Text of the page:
By Ben Butkus
This article was originally published on Aug. 18.
Schering-Plough owns the intellectual property rights to a genetic marker discovered in collaboration with Duke University researchers that is designed to help predict how patients with hepatitis C respond to certain treatments, a Schering spokesperson said this week.
In addition, the company is contemplating how it might be able to further develop and market a diagnostic based on the biomarker to accompany its current marketed interferon-based HCV treatment, the spokesperson said.
"We are looking at all sorts of options for developing a test and making it available," the spokesperson told BTW this week. "We realize the importance of making such a test available for physicians and patients."
Schering Plough owns the rights to develop diagnostic products based on the biomarker because it funded the biomarker-discovery project through its Schering Plough Research Institute arm, the spokesperson said.
Schering-Plough has little experience in diagnostics or personalized medicine. However, the company's looming merger with Merck may provide an entrée into the market. Last week, Merck shareholders voted overwhelmingly to approve the estimated $41 billion merger between the companies, which is expected to close sometime in the fourth quarter.
As reported by BTW sister publication Pharmacogenomics Reporter, Merck has increased its personalized medicine play in the past two years, a company official told attendees of a diagnostics conference last week, adding that collaborations between drug and diagnostics companies are "a method for success during an economic crisis" (see PGx Reporter, 8/12/2009).
Still, the official also said that it is "early days" at Merck for developing drug/diagnostic combinations; and the only two Rx/Dx partnerships disclosed by the company in the past two years have been in the area of cancer.
Schering-Plough has more than a passing interest in the genetic marker, however. The company markets peginterferon alfa-2b, also called PegIntron, in combination with ribavirin as an approved therapy for HCV, which affects an estimated 170 million people worldwide.
However, the treatment, which has a 40-percent cure rate, is expensive, takes four months to administer, and can lead to serious side effects in some individuals.
"The side effects of hepatitis treatment can be brutal, and about half the time, the treatment fails to eradicate the virus," David Goldstein, director of the Center for Human Genome Variation in Duke's Institute for Genome Sciences and Policy, and senior author of the biomarker study, said in a statement.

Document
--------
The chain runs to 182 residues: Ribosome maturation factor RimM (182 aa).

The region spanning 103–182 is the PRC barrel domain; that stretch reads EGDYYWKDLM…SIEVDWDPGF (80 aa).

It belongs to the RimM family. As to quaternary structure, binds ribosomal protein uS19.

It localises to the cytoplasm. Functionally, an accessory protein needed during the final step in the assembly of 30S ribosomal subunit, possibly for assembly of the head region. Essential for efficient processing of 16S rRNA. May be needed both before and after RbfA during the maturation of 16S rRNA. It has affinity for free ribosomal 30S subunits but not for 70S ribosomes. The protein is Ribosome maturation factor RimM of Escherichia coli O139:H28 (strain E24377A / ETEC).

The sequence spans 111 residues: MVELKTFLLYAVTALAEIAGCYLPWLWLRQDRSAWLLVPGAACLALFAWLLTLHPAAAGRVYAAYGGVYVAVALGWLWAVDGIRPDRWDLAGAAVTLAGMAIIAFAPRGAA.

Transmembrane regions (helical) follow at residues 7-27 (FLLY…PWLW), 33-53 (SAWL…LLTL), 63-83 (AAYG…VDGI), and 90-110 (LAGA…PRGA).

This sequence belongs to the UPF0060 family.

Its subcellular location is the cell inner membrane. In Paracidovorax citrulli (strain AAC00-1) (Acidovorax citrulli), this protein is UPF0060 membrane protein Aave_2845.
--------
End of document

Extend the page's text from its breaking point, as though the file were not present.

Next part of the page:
"This discovery enables us to give patients valuable information that will help them and their doctors decide what's best for them," Goldstein added.
"Being able to identify people with a higher likelihood of having a favorable outcome is very important," John McHutchison, associate director of Duke University's Clinical Research Institute, and co-author on the biomarker study, told BTW sister publication GenomeWeb Daily News this week.
Goldstein, McHutchison and colleagues at Duke collaborated on the research with researchers from Schering-Plough and Johns Hopkins University as a follow-on to an earlier study that assessed the effectiveness of various HCV treatment regimens. The results of that work appeared earlier this month in the New England Journal of Medicine.
"Schering Plough has been involved in developing new treatment regimes for HCV, and we sought out the Duke investigators because of their genomic experience," the Schering-Plough spokesperson said. "From the beginning, we discussed with the two lead authors [at Duke] the potential of looking at the genetic underpinnings of treatment."
The HCV biomarker study, which appeared this week in the advance online version of Nature, was funded by the Schering-Plough Research Institute, Schering-Plough's human pharmaceutical research unit.
The researchers conducted a genome-wide association study on nearly 1,700 individuals with HCV genotype 1, which accounts for about 70 percent of HCV cases in the US, looking for differences in treatment outcomes with current interferon therapies. They found a strong association between a SNP near the interferon-lambda-3 gene IL28B and treatment response.
The scientists will now investigate whether the SNP is a marker for other important genetic changes or whether the change itself directly influences treatment outcomes; and whether a similar correlation exists in patients infected with genotypes other than the HCV genotype 1.